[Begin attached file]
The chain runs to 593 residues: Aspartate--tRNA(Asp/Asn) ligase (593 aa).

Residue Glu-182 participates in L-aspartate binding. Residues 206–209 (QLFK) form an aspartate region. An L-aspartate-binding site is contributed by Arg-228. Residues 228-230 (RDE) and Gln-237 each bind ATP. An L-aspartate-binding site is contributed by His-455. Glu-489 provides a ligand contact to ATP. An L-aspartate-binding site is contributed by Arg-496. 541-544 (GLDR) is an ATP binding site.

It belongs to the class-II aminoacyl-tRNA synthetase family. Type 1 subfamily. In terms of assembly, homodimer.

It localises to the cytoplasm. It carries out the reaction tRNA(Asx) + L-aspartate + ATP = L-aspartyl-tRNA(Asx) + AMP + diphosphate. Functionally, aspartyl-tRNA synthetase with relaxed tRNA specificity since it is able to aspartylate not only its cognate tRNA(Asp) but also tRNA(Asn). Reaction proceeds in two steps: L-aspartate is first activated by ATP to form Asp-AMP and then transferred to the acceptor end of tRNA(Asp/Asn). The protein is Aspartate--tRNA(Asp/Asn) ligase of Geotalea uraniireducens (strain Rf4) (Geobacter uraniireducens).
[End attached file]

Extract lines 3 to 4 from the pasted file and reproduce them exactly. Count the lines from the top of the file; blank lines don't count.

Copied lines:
It belongs to the class-II aminoacyl-tRNA synthetase family. Type 1 subfamily. In terms of assembly, homodimer.

It localises to the cytoplasm. It carries out the reaction tRNA(Asx) + L-aspartate + ATP = L-aspartyl-tRNA(Asx) + AMP + diphosphate. Functionally, aspartyl-tRNA synthetase with relaxed tRNA specificity since it is able to aspartylate not only its cognate tRNA(Asp) but also tRNA(Asn). Reaction proceeds in two steps: L-aspartate is first activated by ATP to form Asp-AMP and then transferred to the acceptor end of tRNA(Asp/Asn). The protein is Aspartate--tRNA(Asp/Asn) ligase of Geotalea uraniireducens (strain Rf4) (Geobacter uraniireducens).